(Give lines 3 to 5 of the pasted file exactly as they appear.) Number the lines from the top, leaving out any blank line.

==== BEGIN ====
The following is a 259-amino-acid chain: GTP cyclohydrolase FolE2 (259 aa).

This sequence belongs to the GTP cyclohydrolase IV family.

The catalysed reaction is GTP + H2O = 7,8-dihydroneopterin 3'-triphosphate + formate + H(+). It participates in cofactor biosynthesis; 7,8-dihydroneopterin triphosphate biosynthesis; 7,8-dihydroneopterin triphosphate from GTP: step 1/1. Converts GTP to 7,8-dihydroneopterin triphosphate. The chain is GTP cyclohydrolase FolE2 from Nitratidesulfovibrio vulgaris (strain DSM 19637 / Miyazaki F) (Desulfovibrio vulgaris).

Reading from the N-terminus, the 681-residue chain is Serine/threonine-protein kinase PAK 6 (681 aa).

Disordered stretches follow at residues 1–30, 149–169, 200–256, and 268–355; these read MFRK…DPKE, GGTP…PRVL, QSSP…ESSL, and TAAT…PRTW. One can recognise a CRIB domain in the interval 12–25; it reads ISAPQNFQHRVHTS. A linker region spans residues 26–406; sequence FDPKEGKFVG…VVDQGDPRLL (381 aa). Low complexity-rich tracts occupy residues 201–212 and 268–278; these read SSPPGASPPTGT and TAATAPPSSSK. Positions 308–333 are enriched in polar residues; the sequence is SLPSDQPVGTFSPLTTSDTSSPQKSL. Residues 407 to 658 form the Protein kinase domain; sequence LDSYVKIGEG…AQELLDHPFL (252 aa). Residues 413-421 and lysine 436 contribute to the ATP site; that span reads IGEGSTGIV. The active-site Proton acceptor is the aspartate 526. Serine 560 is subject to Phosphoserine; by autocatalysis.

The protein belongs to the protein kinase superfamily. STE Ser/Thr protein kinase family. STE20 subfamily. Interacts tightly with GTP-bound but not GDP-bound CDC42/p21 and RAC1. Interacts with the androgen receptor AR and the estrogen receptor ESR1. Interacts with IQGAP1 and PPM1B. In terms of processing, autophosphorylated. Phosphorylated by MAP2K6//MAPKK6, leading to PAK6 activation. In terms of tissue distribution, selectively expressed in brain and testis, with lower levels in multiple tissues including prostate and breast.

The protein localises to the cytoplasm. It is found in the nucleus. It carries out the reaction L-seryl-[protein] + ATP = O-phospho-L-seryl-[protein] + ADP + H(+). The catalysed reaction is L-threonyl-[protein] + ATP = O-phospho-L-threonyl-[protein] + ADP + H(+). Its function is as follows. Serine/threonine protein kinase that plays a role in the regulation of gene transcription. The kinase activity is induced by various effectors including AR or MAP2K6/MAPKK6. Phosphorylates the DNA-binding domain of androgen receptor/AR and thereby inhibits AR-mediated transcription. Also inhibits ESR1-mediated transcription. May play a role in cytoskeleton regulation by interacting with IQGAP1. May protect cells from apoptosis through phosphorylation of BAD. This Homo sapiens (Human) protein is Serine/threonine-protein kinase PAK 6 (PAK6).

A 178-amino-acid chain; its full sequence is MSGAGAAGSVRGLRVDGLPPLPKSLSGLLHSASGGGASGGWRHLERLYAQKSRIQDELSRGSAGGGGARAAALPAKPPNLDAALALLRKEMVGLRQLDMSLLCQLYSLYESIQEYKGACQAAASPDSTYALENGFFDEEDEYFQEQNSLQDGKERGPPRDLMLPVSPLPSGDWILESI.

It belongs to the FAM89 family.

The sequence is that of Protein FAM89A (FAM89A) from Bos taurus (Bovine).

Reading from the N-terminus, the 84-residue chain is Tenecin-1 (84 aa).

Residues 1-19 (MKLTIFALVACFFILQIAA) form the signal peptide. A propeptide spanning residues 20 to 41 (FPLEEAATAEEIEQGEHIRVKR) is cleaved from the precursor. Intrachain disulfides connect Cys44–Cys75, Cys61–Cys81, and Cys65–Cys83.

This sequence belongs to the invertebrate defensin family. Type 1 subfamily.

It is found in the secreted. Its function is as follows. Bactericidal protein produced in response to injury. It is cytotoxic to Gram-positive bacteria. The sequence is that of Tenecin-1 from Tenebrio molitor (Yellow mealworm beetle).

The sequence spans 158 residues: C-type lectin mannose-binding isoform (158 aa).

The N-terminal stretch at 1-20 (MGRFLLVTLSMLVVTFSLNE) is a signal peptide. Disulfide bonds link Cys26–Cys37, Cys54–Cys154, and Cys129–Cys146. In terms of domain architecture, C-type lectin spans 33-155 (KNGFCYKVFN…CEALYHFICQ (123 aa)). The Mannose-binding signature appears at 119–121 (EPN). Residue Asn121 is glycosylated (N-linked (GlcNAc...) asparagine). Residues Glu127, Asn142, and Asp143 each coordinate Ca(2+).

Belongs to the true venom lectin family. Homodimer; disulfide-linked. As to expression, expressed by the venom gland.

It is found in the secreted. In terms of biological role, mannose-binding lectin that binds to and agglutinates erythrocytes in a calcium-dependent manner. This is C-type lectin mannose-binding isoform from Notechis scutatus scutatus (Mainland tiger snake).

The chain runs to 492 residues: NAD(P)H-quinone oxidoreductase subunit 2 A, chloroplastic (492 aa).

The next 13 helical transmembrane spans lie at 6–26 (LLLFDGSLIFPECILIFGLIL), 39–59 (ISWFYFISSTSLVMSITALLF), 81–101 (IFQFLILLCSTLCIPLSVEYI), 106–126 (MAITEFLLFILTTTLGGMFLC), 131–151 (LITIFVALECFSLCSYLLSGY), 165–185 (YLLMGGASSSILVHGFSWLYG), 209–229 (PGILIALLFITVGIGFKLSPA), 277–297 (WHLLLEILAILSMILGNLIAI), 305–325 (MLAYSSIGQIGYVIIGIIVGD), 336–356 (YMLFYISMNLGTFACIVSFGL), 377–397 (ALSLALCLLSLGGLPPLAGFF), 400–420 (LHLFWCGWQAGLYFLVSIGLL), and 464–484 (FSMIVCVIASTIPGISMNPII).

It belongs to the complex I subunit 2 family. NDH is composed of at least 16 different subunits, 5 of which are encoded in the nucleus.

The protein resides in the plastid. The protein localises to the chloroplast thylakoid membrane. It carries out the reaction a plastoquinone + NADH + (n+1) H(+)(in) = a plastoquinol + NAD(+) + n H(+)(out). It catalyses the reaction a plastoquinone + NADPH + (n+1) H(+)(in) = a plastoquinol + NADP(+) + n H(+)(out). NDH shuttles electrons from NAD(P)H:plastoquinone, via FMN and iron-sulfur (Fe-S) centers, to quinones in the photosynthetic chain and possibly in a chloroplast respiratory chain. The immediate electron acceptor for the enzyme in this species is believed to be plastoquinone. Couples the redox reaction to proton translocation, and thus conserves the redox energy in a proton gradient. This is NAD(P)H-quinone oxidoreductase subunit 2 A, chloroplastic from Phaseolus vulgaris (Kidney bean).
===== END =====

The catalysed reaction is GTP + H2O = 7,8-dihydroneopterin 3'-triphosphate + formate + H(+). It participates in cofactor biosynthesis; 7,8-dihydroneopterin triphosphate biosynthesis; 7,8-dihydroneopterin triphosphate from GTP: step 1/1. Converts GTP to 7,8-dihydroneopterin triphosphate. The chain is GTP cyclohydrolase FolE2 from Nitratidesulfovibrio vulgaris (strain DSM 19637 / Miyazaki F) (Desulfovibrio vulgaris).

Reading from the N-terminus, the 681-residue chain is Serine/threonine-protein kinase PAK 6 (681 aa).

Disordered stretches follow at residues 1–30, 149–169, 200–256, and 268–355; these read MFRK…DPKE, GGTP…PRVL, QSSP…ESSL, and TAAT…PRTW. One can recognise a CRIB domain in the interval 12–25; it reads ISAPQNFQHRVHTS. A linker region spans residues 26–406; sequence FDPKEGKFVG…VVDQGDPRLL (381 aa). Low complexity-rich tracts occupy residues 201–212 and 268–278; these read SSPPGASPPTGT and TAATAPPSSSK. Positions 308–333 are enriched in polar residues; the sequence is SLPSDQPVGTFSPLTTSDTSSPQKSL. Residues 407 to 658 form the Protein kinase domain; sequence LDSYVKIGEG…AQELLDHPFL (252 aa). Residues 413-421 and lysine 436 contribute to the ATP site; that span reads IGEGSTGIV. The active-site Proton acceptor is the aspartate 526. Serine 560 is subject to Phosphoserine; by autocatalysis.